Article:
During a trip to China more than a decade ago as vice president, Joe Biden gave a speech celebrating the United States as the wealthiest country ever. The United States, he said, was two and a half times as rich as his host nation.
That afternoon, when Mr. Biden met his counterpart, Xi Jinping, for an informal stroll, security dominated the discussion. Mr. Xi complained that Washington was sending surveillance planes to spy on China, and Mr. Biden replied that the flights would continue, he would later tell American journalists.
Back then, such differences looked relatively manageable, not least because of regular meetings between the two nations’ officials. Now, that wealth gap has narrowed, the security challenges are more perilous and the communication is minimal.
As their country’s leaders, Mr. Biden and Mr. Xi are increasingly on a collision course that risks bringing about a new version of the Cold War, diplomats and analysts say. Military, economic and ideological tensions reverberate unchecked between the two powers. American allies in the Asia Pacific region fear being squeezed by Beijing, as China builds out its nuclear arsenal and competes for semiconductors.
And China, seeking to create an alliance of autocracies, is increasingly finding common purpose with Russia, with Mr. Xi and his Russian counterpart, Vladimir V. Putin, set to meet in person later this week. Despite Russia’s setbacks in its war with Ukraine over the past week, Beijing isn’t likely to shy away from the relationship. It needs a strong partner in Moscow to push back against what it sees as American hegemony.
Meanwhile, Beijing and Washington are moving farther apart. After Speaker Nancy Pelosi visited Taiwan in a show of support for the self-ruled democracy that China claims as its own, Beijing canceled three rounds of military talks and postponed five others on climate and international crime. The military discussions, while sporadic and often formulaic, were still considered important in an increasingly risky environment, with American and Chinese ships often navigating perilously close to each other in the waters off China.
“Around us, a storm is gathering,” Prime Minister Lee Hsien Loong of Singapore said in a speech last month. “U.S.-China relations are worsening, with intractable issues, deep suspicions and limited engagement between them. This is unlikely to improve anytime soon.”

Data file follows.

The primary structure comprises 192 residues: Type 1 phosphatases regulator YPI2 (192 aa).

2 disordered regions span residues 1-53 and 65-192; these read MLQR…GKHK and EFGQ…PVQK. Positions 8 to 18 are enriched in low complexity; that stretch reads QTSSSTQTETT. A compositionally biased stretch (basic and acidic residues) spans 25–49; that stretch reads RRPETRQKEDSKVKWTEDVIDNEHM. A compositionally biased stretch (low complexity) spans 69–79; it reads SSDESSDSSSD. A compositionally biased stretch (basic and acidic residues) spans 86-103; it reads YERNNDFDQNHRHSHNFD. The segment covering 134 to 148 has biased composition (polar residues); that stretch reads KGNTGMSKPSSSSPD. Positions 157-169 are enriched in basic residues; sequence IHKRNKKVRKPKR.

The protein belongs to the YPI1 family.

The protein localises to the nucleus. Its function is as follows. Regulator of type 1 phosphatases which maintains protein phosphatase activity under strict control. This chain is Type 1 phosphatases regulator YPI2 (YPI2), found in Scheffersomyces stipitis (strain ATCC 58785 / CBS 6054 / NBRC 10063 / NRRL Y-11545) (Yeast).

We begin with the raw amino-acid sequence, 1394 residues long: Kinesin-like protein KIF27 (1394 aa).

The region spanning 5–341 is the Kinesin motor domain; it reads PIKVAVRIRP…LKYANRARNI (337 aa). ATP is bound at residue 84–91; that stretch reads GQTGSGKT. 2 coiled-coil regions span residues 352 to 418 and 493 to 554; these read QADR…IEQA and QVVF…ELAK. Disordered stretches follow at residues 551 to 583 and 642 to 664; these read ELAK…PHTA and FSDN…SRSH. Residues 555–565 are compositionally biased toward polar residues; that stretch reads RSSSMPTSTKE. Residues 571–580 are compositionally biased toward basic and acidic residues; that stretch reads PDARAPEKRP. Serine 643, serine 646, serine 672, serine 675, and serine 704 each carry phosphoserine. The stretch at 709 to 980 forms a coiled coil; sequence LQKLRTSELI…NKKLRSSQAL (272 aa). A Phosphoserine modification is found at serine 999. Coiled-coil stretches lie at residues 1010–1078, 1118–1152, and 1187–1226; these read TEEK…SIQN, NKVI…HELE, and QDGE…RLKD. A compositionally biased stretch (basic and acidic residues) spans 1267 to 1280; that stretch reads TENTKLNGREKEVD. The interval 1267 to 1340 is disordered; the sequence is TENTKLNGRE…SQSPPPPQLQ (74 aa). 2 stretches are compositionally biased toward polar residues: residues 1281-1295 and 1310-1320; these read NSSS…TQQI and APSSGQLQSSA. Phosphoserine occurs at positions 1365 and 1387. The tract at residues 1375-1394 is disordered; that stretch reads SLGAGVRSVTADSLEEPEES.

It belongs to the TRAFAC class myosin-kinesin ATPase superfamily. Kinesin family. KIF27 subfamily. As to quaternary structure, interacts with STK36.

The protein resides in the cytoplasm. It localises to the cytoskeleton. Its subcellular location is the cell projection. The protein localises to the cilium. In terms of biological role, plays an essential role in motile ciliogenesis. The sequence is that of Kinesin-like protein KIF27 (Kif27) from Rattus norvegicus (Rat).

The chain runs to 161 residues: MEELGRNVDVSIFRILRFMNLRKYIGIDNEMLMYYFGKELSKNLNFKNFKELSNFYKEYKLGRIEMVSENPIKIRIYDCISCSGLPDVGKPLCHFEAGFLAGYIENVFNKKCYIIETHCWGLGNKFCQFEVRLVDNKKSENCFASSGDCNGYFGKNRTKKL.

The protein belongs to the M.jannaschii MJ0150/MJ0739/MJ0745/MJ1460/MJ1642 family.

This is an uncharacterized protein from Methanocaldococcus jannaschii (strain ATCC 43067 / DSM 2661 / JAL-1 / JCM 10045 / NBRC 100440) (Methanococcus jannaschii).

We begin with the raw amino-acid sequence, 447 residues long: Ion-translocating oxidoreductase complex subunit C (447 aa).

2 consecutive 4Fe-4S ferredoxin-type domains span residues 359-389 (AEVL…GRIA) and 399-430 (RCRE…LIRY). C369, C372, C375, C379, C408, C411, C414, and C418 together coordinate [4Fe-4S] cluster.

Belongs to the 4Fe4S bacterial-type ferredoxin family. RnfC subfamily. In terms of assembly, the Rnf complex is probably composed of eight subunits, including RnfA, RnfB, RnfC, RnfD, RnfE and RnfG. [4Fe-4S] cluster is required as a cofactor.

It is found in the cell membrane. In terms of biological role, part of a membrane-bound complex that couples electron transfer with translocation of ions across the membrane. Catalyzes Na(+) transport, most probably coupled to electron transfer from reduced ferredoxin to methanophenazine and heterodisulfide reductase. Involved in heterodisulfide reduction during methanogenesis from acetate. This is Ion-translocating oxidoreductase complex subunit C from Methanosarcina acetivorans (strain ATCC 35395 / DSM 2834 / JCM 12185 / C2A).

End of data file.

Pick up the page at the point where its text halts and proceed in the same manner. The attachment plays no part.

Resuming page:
Mr. Lee said he was concerned that “miscalculations and mistakes” could easily make things worse.
Not that long ago, the climate was at least modestly better.
After Mr. Xi became China’s top leader, he was quickly welcomed by President Barack Obama at a California estate. The Chinese leader visited four American cities in 2015, and Mr. Obama went to China. Their deputies convened regularly in each other’s capitals, and large delegations of top officials held annual forums.
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There were even suggestions that too much talk was producing too little action. At the annual Strategic and Economic Dialogue in Beijing in 2015, Secretary of State John Kerry spent an afternoon checking out an exhibit on African wildlife trafficking. That was during a period when China was building artificial islands in the South China Sea, about which there was little discussion.
Mr. Biden and Mr. Xi have spoken only five times by phone since early 2021. That scarcity of contact makes the frictions more dangerous, diplomats and analysts say.
“The absence of a sustained private dialogue favors mounting tension,” said Charles Kupchan, a member of the National Security Council in the Obama administration and a professor of international relations at Georgetown University. “Disagreements fester and mistrust builds.”
In a recent call, the two leaders agreed to fix a date for a face-to-face meeting, which seems likely to happen in November at a gathering of G20 leaders in Indonesia. Both are confirmed participants, along with Mr. Putin.
If it happens, it will be their first in-person talks since Mr. Biden entered the White House. Mr. Xi met with Mr. Putin earlier this year in Beijing and is expected to sit down with him again this week in Uzbekistan, part of a broader trip that would be the Chinese leader’s first visit to a foreign country since the start of the Covid-19 pandemic.